This judgement considered whether section 69 of the Consumer Protection Act (CPA), which provides that a person may not seek to enforce any right in terms of the CPA, or in terms of a transaction or agreement or otherwise to resolve a dispute by approaching the court with jurisdiction of the matter unless  “all other remedies available to that person in terms of national legislation have been exhausted”.

In this dispute in which the applicant had cancelled a franchise agreement and approached the court seeking a refund and declaration that the franchise agreement was void and unenforceable because of the failure to comply with the relevant provisions of the CPA, the respondent argued that the court did not have jurisdiction to adjudicate the claims because the applicant had not exhausted all other remedies available to her.

The court considered whether the CPA or other legislation provided a remedy sufficient to correct the breaches that the applicant alleged occurred.  The court could find no reference to a consumer court having been established as envisaged by the CPA in terms of any provincial legislation and that therefore that avenue was not available to the applicant.

The respondent had not argued that the applicant had an ability to obtain relief from the Consumer Goods and Services Ombud.  In any event the court did not believe a referral to that Ombud would be appropriate or sufficient to deal with the applicant’s complaint it being doubtful that the relevant Ombud had the power to grant the applicant the relief it sought.

The National Consumer Tribunal’s powers were circumscribed by the Tribunal’s rules.  It did not appear to have power to grant declaratory relief nor to deal with the claims for payment of money.  And it did not appear that the Tribunal had the power to deal with the contravention of the relevant sections complained of by the applicant.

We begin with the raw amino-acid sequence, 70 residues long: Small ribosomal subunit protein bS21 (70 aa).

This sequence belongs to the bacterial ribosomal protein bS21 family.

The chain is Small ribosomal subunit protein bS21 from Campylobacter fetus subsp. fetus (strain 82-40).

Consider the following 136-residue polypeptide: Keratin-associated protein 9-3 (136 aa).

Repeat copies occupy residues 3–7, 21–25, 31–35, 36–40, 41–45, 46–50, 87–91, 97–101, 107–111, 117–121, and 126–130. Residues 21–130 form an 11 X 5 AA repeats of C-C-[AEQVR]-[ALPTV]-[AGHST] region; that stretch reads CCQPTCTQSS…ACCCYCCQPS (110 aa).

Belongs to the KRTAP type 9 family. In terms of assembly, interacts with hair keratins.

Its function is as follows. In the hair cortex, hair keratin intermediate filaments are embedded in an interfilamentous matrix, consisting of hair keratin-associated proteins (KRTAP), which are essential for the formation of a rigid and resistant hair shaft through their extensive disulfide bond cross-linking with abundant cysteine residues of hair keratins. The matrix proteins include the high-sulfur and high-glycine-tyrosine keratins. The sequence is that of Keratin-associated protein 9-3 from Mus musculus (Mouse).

The court observed that at common law there is a presumption against construing a statute so as to oust the court’s jurisdiction.

Reference was made to the Supreme Court of Appeal remarks in Motus Corporation (Pty) Ltd trading as Zambezi Multifranchise and Another v A Wentzel [2021] 3 ALL SA 98 (SCA) where the court said:

“Section 69(d) should not lightly be read as excluding the right of consumers to approach the court in order to obtain redress.  A claim for cancellation of the contract and the refund of the price of goods on the grounds that they were defective falls under the actio redhibitoria and dates to Roman

times. Our courts have always had jurisdiction to resolve such claims and there is no apparent reason why the section should preclude a consumer, at their election, from pursuing that avenue of relief until they have approached other entities…

Furthermore, subsection (d) does not refer to the consumer pursuing all other remedies “in terms of this Act”, but of pursuing all other remedies available in terms of national legislation. That could be a reference to legislation other than the Act, or to the remedies under both the Act and other

applicable consumer legislation, such as the National Credit Act 34 of 2005.”

The court was referred to two unreported cases decided in the Free State High Court which held that the court did not have jurisdiction to deal with matters because the plaintiffs had not exhausted their remedies under section 69. The court did not consider itself bound by those Free State High Court decisions and in any event respectfully disagreed with the findings to the extent that they are contrary to the appeal court’s opinion in Motus Corporation.

No purpose would be served by requiring the applicant to approach the relevant Ombud or National Consumer Tribunal or by requiring her to file a complaint with the National Consumer Commission.  That would merely serve to delay the adjudication of the claims.

The jurisdictional objection was dismissed.